However, the judges gave Nikitin the shocking victory. Nikitin was so busted up he had to withdraw from the tournament and was unable to fight in the semifinals.

After the bout, a distraught Conlan famously gave the judges double middle fingers and ripped the International Boxing Association, which oversaw the Olympic tournament. He said he believed Russian president Vladimir Putin paid off the judges to give it to Nikitin. The decision sparked international controversy and led to the removal of the judges from the rest of the tournament. All 36 boxing referees and judges from Rio 2016 were suspended and will not be allowed to officiate at the 2020 Tokyo Olympic Games.

When Conlan, 28, signed with Top Rank, the announcement was accompanied by a photo of Conlan and Arum raising their middle fingers to the camera for a social media post that went viral.

Nikitin, 29, remained an amateur, but when he went pro last year he signed with Top Rank to make sure he got a third fight with Conlan, this time as a pro. That fight was initially scheduled for August in Conlan’s hometown of Belfast, Northern Ireland, but Nikitin was forced to withdraw due to a torn left biceps.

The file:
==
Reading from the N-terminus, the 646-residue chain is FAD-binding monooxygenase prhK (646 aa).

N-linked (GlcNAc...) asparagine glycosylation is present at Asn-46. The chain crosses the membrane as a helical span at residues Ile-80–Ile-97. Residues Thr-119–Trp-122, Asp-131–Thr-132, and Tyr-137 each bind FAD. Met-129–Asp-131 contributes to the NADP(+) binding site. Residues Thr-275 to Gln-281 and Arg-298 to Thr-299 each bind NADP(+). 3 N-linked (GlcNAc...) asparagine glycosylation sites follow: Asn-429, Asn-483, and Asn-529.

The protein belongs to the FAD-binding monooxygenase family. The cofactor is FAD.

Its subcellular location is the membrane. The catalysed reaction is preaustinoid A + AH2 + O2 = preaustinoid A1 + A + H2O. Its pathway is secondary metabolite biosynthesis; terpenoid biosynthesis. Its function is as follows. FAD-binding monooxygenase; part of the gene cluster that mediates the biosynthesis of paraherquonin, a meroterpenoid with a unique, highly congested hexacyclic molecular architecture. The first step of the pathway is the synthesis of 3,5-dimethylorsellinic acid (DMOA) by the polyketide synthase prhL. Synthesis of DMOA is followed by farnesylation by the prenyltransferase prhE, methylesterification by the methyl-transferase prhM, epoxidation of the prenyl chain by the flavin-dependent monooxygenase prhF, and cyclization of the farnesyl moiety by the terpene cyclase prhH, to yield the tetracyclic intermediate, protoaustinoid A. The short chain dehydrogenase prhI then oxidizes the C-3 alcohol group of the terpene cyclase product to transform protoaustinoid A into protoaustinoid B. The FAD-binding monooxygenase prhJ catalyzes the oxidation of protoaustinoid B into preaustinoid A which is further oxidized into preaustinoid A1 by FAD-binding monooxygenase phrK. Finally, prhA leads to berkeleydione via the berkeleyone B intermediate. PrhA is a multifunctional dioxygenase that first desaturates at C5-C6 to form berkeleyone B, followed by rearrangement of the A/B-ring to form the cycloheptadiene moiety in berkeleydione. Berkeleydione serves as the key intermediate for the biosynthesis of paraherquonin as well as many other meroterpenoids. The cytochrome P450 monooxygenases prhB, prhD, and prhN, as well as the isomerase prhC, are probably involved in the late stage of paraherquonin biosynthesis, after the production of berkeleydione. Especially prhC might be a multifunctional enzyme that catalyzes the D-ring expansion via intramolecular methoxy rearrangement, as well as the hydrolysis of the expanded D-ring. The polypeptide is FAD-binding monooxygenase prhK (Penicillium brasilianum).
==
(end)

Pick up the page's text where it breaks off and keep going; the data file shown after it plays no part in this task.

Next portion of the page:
Michael Conlan prepares for his rematch with Vladimir Nikitin after a controversial defeat at the 2016 Olympics.

“It’s nothing personal with Vladimir and I, but I have a job to do Saturday night, and it’s going to be a demolition job,” said Conlan, who has taken to wearing a shirt adorned with the word “Redemption” and an illustration of a raised middle finger. “Listen, regardless of what I think about the [amateur] judges, I have never officially beaten him. I need to go out there and get my hand raised. I want to right the wrong of what happened in Rio.

“Vladimir, obviously, he beat me in 2013 when I moved up to bantamweight. 2016, he got the decision, but he knows deep down he needs to prove something because his career will always be remembered for losing to me in the Olympics. He’s gotta prove something Saturday night. I don’t believe he will. I’ve prepared fully, and I’ve been training for 14 or 13 weeks for this camp. I’m ready for anything Saturday night.”

Nikitin claims he is not nearly as invested in facing Conlan again as Conlan is in facing him.

“I don’t have to prove anything to anyone,” he said. “I won two bouts against him in the amateurs, and right now this is just another big step in my professional career.”

Rafael’s predictions: Crawford is a pound-for-pound elite fighter and Kavaliauskas is not. Kavaliauskas will give a great effort, but I believe it won’t be nearly enough. Crawford is far superior, much faster and has good power. He will put it all together as usual and stop Kavaliauskas in the second half of the fight in a dominant performance.

Commey is an experienced veteran who doesn’t fight with a lot of fanfare but has a lot of ability and heart. Lopez is the hotshot rising star eager to test himself. Is he ready for a quantum leap in competition? We’ll find out, but I’m going with Lopez by decision.

Conlan was denied by the judges against Nikitin in the 2016 Olympics. He won’t be in the pros. He’ll have his hand raised in a clear decision win.